Diversity continued though as hip-hop, dubstep and reggae gave way to blues guitar in the form of Gary Clark, Jr. who turned in, without question, the day’s most impressive performance.

Clark is the type of artist that translates much better in the live setting than on recorded album.  “When my Train Pulls In” opened the set – a drawn out, rollicking affair that began as a slow churn, moved to include long chunks of blistering guitar that channeled Neil Young, ultimately culminating in several minutes of feedback enhanced jamming.  Those around me who didn’t leave the stage following Datsik looked at each other in awe, scrambling for their phones to see who exactly it was they were watching.

I caught Clark’s set in 2012 at Lollapalooza and since then, he’s developed an indelible groove with his three piece backing band.  The best example of that seemingly effortless interplay between members was most clear on “Don’t Owe you a Thing” (from his eponymous 2010 debut).  The pace kicked up throughout until striking upon a dualling guitar frenzy between Clark and rhythm guitarist Eric Zapata to close it.

Moving along from blues-rock, Clark and company took on some old fashioned rock and roll courtesy of the Chuck Berry influenced “Travis County” and the slowed down, falsetto pleadings of “Please Come Home.”

Gary Clark, Jr. Live at 2013 North Coast Music Festival in Chicago - Sunday, September 1, 2013 (Photo by Jim Ryan)

(Photo by Jim Ryan)

From there, I watched as Cherub sprayed those up front at the cozy Dos Equis stage with the bubbly as the electro-pop duo blended live guitar and electronic elements during “Doses and Mimosas.”  But it was back to the main stage to try, in vain, to secure a decent spot at a ridiculously packed north end of Union Park before Wu-Tang.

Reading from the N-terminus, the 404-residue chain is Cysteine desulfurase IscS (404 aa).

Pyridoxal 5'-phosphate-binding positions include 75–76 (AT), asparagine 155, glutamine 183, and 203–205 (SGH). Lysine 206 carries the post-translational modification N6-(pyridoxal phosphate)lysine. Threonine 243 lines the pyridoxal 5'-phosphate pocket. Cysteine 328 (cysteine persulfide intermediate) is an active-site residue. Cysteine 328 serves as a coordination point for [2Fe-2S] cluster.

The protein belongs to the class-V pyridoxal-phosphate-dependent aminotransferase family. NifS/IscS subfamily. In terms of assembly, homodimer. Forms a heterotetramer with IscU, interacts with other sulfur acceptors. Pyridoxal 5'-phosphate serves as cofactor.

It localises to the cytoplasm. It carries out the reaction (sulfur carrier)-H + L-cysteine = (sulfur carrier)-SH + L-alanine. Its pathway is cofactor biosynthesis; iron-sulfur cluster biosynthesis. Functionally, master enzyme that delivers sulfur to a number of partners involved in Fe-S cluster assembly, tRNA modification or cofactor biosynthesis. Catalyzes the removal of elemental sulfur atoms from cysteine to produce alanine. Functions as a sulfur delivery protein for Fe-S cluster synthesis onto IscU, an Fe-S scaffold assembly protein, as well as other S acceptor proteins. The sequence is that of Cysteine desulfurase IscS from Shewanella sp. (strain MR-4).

Hip hop is always at its best in the live setting when it’s powered by a full, live backing band (especially in the massive expanse of a city park in the festival setting).  Past performances I’ve caught by artists like Run-DMC, A Tribe Called Quest, Snoop Dogg and Public Enemy have soundly proven that point.

And while it would’ve admittedly been difficult for Wu-Tang to fit much else on stage, Sunday at North Coast the band members were flanked by no more than a live DJ.  So as good as their set was, especially given the weather situation, it lacked the extra punch that a live band could’ve packed, pushing the performance over the top.

Initially billed as a full performance of the band’s 1993 debut album Enter the Wu-Tang (36 Chambers), Sunday’s performance, while featuring a strong set list, didn’t exactly turn out to be that.  It’s probable the band was aware the weather evacuation could be looming and Method Man made reference to such early on as he casually mentioned the band’s effort to pack a lot into what he called a short set.  As he was at Double Door in January, the affable frontman was at his best acting as animated master of ceremonies throughout, keeping the ensemble moving through a tight, albeit storm shortened, forty-five minute or so set.

The band wasted no time hitting on their seminal debut with “Clan In Da Front” coming early and “C.R.E.A.M.” following shortly thereafter but one of the highlights of the set actually started as they tore into a tribute to deceased former Wu-Tang member Ol’ Dirty Bastard – a tribute that started with his “Shimmy Shimmy Ya” and miraculously sparked the weekend’s only mosh pit.

“Wu-Tang Clan ain’t nothin’ ta f–k wit!” reminded Raekwon repeatedly.  Judging from the size and reaction of the North Coast Music Festival Crowd in Union Park Sunday night, it’d be pretty hard to argue otherwise.

– Jim Ryan (@RadioJimRyan)